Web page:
By Rita Pereira
Given the increasing difficulties in obtaining financing, the rental market in Portugal has grown exponentially over the past few years. The Portuguese Government has followed this trend and adopted several legal measures on this matter.
The Law No. 31/2012, of August 14, approved new measures to dynamise the rental market, giving parties the freedom to establish the contents of their rental contracts, particularly in relation to their duration. However, other important measures have been created, which needed to be regulated, such as the implementation of a Special Eviction Procedure and the creation of the National Office for Leases (Balcão Nacional de Arrendamento) .
The Government has recently published the Decree Law No. 1/2013 of January 7, which has approved specific regulations for the said special procedures and Balcão Nacional de Arrendamento.
The Special Eviction Procedure and the National Office for Leases
The Special Eviction Procedure can be applied in the following cases:
• termination of the lease contract by mutual agreement;
• termination of the lease contract due to its expiration;
• termination of the lease contract upon opposition to its renewal;
• notice of lease termination by the landlord;
• termination of the lease contract by the landlord for his own use or his children’s use;
• termination of the lease contract by the tenant; and
• termination of the lease by notice of termination due to the non-payment of rents for more than two months; or
• termination of the lease contract by simple notification to the tenant in cases where the landlord wishes to demolish or undertake works on the property.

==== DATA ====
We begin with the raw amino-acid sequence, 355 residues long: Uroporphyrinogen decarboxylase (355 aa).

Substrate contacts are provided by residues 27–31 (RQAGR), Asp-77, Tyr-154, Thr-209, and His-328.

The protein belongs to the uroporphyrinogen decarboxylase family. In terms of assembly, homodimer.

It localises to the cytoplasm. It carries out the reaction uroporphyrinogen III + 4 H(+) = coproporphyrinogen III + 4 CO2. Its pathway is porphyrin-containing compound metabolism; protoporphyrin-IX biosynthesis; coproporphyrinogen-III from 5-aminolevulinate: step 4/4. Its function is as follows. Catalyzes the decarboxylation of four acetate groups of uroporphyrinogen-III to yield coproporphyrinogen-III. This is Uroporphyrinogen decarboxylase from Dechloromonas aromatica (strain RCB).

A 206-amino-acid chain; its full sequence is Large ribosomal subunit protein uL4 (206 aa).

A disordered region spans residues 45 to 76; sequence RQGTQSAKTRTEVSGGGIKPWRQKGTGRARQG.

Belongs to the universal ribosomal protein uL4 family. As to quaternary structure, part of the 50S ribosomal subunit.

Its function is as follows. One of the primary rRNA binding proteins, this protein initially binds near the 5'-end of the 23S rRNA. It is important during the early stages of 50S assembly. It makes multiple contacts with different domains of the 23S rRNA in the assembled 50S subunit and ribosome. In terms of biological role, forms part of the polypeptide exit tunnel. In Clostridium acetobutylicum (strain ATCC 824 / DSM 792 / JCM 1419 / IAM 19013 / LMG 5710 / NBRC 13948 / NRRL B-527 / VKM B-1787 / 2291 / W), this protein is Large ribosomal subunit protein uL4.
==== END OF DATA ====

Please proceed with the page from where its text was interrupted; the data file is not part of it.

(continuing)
If the tenant does not vacate the property on the scheduled date, the said Special Eviction Procedure would be the appropriate procedure to terminate the lease. This procedure is intended to facilitate the eviction from the property without the need to lodge a claim in Court.
In order to manage this Special Eviction Procedure, the National Office For Leases (BNA) is created as a legal office with exclusive jurisdiction throughout the national territory.
It should also be outlined that the only purpose of the BNA is to evict the tenant from the property.
This procedure starts with an application – the application for eviction – which should be submitted by electronic means. In case the tenant does not file an opposition to this application, it will be converted into an Eviction Title for the leased property.
Subsequently, the BNA will provide the enforcement agent, notary or the appointed bailiff with the Eviction Title, and shall notify the applicant that this title was issued.
The eviction process may vary according to the purpose of the lease agreement, i.e.:
• If the rented property is not the main domicile of the tenant – a prior judicial authorisation will not be required to enter the property;
• If the rented property is the main domicile of the tenant and the latter refuses to vacate the property, a judicial authorisation, issued by the Court, is required;
• If the property is abandoned, the Enforcement Agent shall post a notice on the door with the date and time scheduled to enter the property, without the need of a judicial authorisation to enter the leased property;
• If there is no evidence of abandonment, a judicial authorisation, issued by the Court, will be necessary to enter the leased property.
Finally, it should also be noted that once these requirements are met, the keys of the property will be immediately returned to the landlord.
Rita Pereira, Litigation Department, Neville de Rougemont